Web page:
The match started with a maiden. Silence before a storm that absolutely blew India out of its way. Six-hitting has seldom been made to look easier: Shane Watson just kept clearing their front legs, creating room, and kept lofting the Indians over various parts of the Kensington Oval. Finding gaps and all he and David Warner didn't care about. Between them they hit 13 sixes and only three fours, and by the time they were done, 142 runs had been scored in 14 overs.
The same ample and true bounce that hurt India worked for Watson. That the ball came on, coupled with the short boundaries, gave him the confidence to go for his big hits. Ravindra Jadeja was the one who paid the most. The subdued start that Watson got off to against Harbhajan, the maiden over, would have given Dhoni false confidence. After facing seven consecutive dot balls first up, he just exploded, pulling Ashish Nehra way over long-on for six. The template had been set. He just sat back, took the leading leg out of the way, and hardly hit anything off anywhere but the middle of the bat.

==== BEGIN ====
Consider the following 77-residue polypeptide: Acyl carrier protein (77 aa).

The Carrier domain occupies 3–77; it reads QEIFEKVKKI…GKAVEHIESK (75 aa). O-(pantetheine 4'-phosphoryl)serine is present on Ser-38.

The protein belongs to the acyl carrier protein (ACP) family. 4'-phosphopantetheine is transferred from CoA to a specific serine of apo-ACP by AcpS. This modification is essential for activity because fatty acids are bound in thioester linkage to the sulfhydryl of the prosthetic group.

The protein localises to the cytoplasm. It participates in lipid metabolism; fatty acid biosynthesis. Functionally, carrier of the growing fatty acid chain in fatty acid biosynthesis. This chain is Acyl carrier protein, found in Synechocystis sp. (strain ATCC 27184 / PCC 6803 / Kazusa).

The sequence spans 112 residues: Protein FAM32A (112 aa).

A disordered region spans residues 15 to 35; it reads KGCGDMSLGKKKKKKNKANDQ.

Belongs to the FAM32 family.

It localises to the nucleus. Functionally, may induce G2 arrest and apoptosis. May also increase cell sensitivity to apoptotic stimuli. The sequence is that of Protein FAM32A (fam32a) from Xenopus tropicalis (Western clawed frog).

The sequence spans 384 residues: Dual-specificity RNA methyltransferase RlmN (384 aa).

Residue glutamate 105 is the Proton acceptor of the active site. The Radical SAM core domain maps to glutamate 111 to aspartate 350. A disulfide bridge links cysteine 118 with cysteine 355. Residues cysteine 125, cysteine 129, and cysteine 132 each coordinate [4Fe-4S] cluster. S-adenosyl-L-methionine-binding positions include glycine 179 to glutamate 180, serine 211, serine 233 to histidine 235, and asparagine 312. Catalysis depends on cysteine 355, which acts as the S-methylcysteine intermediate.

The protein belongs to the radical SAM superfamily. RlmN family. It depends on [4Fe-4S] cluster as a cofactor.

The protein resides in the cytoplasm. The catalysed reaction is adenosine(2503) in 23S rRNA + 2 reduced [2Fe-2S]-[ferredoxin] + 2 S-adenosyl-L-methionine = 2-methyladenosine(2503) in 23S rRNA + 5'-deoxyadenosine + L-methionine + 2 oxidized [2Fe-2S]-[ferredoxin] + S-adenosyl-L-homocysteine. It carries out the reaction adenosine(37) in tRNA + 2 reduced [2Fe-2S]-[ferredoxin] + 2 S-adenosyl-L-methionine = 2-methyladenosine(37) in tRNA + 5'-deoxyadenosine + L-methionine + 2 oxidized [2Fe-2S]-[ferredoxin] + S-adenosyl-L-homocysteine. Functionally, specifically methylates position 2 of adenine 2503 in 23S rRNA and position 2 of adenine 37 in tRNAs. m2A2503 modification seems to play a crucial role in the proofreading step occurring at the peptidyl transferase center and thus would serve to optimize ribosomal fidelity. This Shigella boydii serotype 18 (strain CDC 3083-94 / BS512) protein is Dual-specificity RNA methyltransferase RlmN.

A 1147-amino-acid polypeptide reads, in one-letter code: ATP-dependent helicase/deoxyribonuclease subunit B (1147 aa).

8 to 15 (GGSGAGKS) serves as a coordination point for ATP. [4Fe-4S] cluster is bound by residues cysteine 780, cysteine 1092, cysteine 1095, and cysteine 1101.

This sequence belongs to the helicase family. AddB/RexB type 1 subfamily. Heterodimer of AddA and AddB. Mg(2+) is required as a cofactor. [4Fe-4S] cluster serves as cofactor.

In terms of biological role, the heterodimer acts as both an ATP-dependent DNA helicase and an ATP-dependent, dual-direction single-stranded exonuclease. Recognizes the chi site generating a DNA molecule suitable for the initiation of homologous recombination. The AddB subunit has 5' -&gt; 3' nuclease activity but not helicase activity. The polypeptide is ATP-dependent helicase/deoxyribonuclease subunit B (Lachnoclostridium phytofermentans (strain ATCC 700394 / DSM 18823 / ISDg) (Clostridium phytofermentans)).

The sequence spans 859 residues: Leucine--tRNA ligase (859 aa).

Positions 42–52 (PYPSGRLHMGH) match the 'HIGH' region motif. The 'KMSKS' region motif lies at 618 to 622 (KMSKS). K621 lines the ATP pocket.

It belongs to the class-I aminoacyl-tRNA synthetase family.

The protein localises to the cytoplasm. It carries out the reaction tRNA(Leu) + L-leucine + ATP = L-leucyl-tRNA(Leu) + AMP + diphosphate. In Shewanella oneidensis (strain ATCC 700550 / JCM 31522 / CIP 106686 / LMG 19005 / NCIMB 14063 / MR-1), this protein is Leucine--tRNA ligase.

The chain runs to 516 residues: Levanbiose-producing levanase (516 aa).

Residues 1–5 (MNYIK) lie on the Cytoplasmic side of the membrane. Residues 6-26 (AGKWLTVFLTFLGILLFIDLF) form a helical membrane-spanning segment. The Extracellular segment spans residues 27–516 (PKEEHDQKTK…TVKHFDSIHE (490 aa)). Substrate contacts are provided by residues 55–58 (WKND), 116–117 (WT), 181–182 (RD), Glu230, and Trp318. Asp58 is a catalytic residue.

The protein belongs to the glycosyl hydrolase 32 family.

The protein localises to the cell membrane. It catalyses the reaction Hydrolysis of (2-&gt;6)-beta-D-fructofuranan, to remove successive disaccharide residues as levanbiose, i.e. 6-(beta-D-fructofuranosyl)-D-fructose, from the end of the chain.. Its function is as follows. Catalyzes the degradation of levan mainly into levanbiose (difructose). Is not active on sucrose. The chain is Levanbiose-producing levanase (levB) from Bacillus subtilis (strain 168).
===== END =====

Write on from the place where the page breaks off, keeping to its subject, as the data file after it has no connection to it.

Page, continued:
Jadeja contributed to the onslaught, bowling short repeatedly, and Watson brutalised him over midwicket, cow corner and square leg. By the time Jadeja came back, in the 10th over, Australia had consolidated on the start, Zaheer Khan had looked ineffective, and Warner had warmed up, reaching 29 off 25 with Watson on 47 off 29. Warner hit a hat-trick of sixes too. Both the barrels had started firing, and we were in for a contest as to who would hit more sixes.
Watson, already ahead by one, hit Yusuf Pathan for another big one in the next over, but was bowled immediately after by a delivery that kept low. Warner ended up with one six more than Warner, but it was Watson who set the pace.